Mindy Corporon:

So we've done a lot more than that, but those are some really key individuals that we have brought into the community to help our community understand people from where are they from, and what are they doing, and how did they survive their own tragedies?

Mindy Corporon:

Christian Picciolini in particular, Kelly, I have to share with you. When we were discussing how to market him, we put up a billboard that said, "Is your neighbor a white supremacist?" And we got a few phone calls. And one of the phone calls was you're supposed to be a Christian organization. And, first of all, I had to correct that person and say, "No, we're not a Christian organization. We are all faiths. It's called Faith Always Wins and it's agnostic, atheist, Buddhism, Hinduism, pagan. It's all faiths are allowed."

Mindy Corporon:

And then he said, "Well, you must be trying to kind of like poke the bear and get our attention with that type of talk." I said, "Yes, I'm glad you noticed it. Please come and listen to Christian Picciolini explain to us how people choose hate," because that was so eyeopening for me after losing my father and son to someone so filled with hate, I needed to understand that there are many, many ways that humans of any age can take the path of hate over kindness. And our objective is to help people choose kindness.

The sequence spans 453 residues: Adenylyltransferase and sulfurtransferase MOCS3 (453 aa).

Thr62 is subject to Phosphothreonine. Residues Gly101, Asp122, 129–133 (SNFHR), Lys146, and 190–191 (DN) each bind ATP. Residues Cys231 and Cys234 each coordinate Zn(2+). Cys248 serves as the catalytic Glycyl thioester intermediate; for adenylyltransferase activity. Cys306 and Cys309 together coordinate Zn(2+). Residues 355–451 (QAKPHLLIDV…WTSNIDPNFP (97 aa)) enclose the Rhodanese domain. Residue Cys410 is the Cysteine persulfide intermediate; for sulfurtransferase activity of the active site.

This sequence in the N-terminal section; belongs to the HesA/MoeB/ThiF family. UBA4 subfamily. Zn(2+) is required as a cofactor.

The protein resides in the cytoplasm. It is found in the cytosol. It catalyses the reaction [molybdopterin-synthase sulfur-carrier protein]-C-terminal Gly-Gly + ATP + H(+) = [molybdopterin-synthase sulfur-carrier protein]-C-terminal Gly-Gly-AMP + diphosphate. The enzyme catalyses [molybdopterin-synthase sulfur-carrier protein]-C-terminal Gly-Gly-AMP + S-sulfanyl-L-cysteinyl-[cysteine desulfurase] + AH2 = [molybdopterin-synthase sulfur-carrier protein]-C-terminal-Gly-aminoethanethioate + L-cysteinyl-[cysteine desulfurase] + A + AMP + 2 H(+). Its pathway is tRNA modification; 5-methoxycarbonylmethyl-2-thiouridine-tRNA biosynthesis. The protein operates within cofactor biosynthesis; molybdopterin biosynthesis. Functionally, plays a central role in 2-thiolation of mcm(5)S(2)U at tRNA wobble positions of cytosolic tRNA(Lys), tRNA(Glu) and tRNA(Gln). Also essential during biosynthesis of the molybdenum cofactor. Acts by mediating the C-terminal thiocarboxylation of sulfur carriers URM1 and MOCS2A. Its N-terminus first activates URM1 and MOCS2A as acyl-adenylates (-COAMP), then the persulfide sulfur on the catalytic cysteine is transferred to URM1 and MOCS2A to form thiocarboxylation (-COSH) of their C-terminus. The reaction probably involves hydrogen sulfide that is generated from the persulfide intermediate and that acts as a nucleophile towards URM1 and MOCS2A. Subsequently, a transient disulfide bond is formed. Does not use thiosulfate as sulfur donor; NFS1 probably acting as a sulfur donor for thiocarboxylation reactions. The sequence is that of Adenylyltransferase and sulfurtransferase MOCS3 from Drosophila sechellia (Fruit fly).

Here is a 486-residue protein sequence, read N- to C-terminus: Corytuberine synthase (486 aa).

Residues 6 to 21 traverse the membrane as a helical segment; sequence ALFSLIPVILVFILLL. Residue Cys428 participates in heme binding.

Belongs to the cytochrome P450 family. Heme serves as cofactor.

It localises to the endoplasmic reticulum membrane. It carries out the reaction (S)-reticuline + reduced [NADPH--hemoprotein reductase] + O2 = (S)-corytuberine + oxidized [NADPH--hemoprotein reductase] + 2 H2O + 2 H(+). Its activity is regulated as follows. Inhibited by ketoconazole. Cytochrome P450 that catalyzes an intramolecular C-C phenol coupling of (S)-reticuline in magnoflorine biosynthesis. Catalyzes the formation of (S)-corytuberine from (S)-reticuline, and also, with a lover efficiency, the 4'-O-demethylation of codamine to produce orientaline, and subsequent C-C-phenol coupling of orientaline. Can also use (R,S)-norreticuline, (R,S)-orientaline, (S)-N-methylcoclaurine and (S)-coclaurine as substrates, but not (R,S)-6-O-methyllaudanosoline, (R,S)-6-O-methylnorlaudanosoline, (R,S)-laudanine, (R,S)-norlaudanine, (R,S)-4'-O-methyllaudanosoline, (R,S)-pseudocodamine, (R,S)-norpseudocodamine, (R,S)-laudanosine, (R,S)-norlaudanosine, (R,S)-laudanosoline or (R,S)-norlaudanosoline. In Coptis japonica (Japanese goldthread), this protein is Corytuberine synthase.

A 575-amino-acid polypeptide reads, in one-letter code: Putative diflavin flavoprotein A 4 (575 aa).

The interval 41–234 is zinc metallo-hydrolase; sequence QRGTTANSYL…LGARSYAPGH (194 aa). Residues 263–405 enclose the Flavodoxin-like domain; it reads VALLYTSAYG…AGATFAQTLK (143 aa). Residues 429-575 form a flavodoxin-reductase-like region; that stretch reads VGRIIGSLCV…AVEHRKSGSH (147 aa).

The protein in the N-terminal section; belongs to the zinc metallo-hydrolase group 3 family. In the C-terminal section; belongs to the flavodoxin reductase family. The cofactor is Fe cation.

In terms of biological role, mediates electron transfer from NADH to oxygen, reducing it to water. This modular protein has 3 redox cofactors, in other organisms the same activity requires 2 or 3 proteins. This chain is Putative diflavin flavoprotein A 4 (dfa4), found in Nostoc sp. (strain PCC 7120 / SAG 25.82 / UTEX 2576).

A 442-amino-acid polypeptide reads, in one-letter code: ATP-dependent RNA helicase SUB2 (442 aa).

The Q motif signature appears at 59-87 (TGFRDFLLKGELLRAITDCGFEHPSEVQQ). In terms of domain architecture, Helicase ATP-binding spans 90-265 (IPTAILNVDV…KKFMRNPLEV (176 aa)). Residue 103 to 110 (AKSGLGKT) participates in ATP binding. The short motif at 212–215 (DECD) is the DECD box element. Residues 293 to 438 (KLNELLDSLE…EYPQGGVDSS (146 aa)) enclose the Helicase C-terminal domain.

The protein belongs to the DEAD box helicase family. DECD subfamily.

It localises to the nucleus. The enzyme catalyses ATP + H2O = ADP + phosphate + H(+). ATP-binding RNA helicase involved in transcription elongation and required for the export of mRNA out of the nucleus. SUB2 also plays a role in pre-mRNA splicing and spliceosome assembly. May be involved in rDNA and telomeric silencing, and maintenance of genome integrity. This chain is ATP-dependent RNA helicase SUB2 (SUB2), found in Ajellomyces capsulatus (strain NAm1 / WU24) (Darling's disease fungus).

Kelly Scanlon:

You started this movement here in Kansas City, but you've acquired a global following. So, how do you reach beyond Kansas City's borders and boundaries to take this message throughout the world?

Mindy Corporon:

Well, one way that we've done that is by having these global and broad speakers come in. And then, their followers start following us.

Mindy Corporon:

Another present presenter that we had was Valarie Kaur and her faith is the Sikh faith, and she's in California, and she's a producer and she's written several books. And so, now, I've got followers from her, and followers from Christian, and followers from Jacqueline Murekatete. And we have followers yes, from all over the world because we've done a reach out to people that are different from us, that are outside of our bubble.